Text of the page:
Pneumocystis jirovecii pneumonia (PJP) is a severe and potentially fatal opportunistic infection in immunosuppressed patients [1]. Common clinical signs of PJP include fever, chest pain, dry cough, and dyspnea [2]. Severe PJP may be associated with the Macklin effect, clinically presenting as spontaneous pneumomediastinum (SPM), subcutaneous emphysema (SCE), and pneumothorax (PNX) [3, 4]. Sherman et al. [5] and Villalona-Calero et al. [6] were the first to report that PNX and SPM complicated PJP in patients with AIDS. The Macklin effect, which is often the precursor of SPM in HIV patients, is relatively uncommon in patients without HIV—with an incidence rate of 0.4–4% [7]. In this report, we reviewed the case of a 53-year-old man with pure red cell aplasia (PRCA) who developed a life-threatening complication of PJP due to severe respiratory distress syndrome. Multiple studies have established that non-HIV infected patients with SPM, SCE, and PNX are more prone to developing severe symptoms and complications [8,9,10].

Case presentation

In October 2019, a 53-year-old man with PRCA visited the emergency department of Xiangya Hospital, Changsha, China. His family history and psycho-social history were not special. The patient had experienced acute dyspnea for 5 days, accompanied by fever and cough without sputum. To treat PRCA, the patient had taken oral prednisone irregularly before the 5-day period. On admission, he was febrile (37.9 °C), tachypneic (30 breaths/min), and had a pulse oxygen saturation (SpO2) value of 80%. His blood pressure and pulse rate were within normal ranges. The breath sounds of both lungs were clear, without dry or wet rale. Furthermore, the heart boundary was normal, and there were no heart murmurs.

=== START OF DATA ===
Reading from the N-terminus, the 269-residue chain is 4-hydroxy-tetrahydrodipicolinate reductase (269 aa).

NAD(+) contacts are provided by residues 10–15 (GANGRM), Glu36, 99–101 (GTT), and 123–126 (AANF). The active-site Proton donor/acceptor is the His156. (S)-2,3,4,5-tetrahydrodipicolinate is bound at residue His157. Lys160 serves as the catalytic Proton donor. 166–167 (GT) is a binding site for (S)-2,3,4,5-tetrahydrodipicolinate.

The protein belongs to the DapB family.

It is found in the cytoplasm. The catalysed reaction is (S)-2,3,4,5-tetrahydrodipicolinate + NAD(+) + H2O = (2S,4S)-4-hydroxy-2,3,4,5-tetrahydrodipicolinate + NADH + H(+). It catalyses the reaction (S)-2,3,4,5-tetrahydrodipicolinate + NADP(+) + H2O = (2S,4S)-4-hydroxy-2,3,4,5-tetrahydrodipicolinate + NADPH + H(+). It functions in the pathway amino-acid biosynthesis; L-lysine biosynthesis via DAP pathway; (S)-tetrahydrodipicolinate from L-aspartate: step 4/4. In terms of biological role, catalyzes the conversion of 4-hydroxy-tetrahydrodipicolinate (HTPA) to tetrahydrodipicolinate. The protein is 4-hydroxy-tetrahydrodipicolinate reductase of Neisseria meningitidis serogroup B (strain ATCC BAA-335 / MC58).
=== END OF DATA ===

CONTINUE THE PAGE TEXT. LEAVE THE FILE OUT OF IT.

The main abnormalities in laboratory findings on admission were as follows: Total leukocyte, 15.2 × 109/L (normal reference, NR: 4.0–10.0 × 109/L); neutrophils, 14.6 × 109/L (NR: 1.8–6.3 × 109/L); lymphocytes, 0.3 × 109/L (NR: 1.1–3.2 × 109/L); albumin, 17.5 g/L (NR: 40.0–55.0 × g/L); lactate dehydrogenase, 656.0 U/L (NR: 120.0–250.0 U/L); glucose, 18.92 mmol/L (NR: 3.90–6.10 mmol/L); D-dimer, 0.55 mg/L (NR: 0–0.5 mg/L); procalcitonin (PCT), 0.61 ng/mL (NR: 0–0.046 ng/mL); C-reactive protein, 116.14 mg/L (NR: 0–8.00 mg/L); and erythrocyte sedimentation rate, 120 mm/h (NR: 0–21 mm/h). The liver and kidney functions were normal. Also, the HIV test was negative. We initiated blood culture and sputum culture upon admission. Because of a low SpO2 under nasal oxygen and poor consciousness, the patient was transferred to an emergency intensive care unit (EICU). He received a series of respiratory supportive maneuvers, such as high flow oxygenation for one hour and non-invasive ventilation for two hours. Then, initial mobile chest X-ray revealed air-space opacities in the bilateral middle and lower zones and hyperlucency at the edge of mediastinum structures, which is suggestive of pneumomediastinum (Fig. 1A). In addition, a chest CT scan was performed, which showed diffuse, patchy, ground-glass opacities in bilateral lungs, along with a large pneumomediastinum, small SCE in front of the sternum, and a small left PNX (Fig. 1B, C). However, the patient’s respiratory status did not improve with the respiratory maneuvers. As a result, he was placed on endotracheal intubation, starting with invasive ventilation in emergency scenarios. The ventilatory protocol included a pressure control rate of 16 breaths/min, a fraction of inspired oxygen (FiO2) of 100%, a positive end-expiratory pressure (PEEP) of 10 cmH2O, and a driving pressure of 20 cmH2O. At that time, the patient received an anti-viral treatment, with 75 mg of oseltamivir twice daily, accompanied by 4.5 g of piperacillin-tazobactam every 8 h. This broad-spectrum antibiotic therapy because of his compromised immune system resulting from a history of prednisone medication.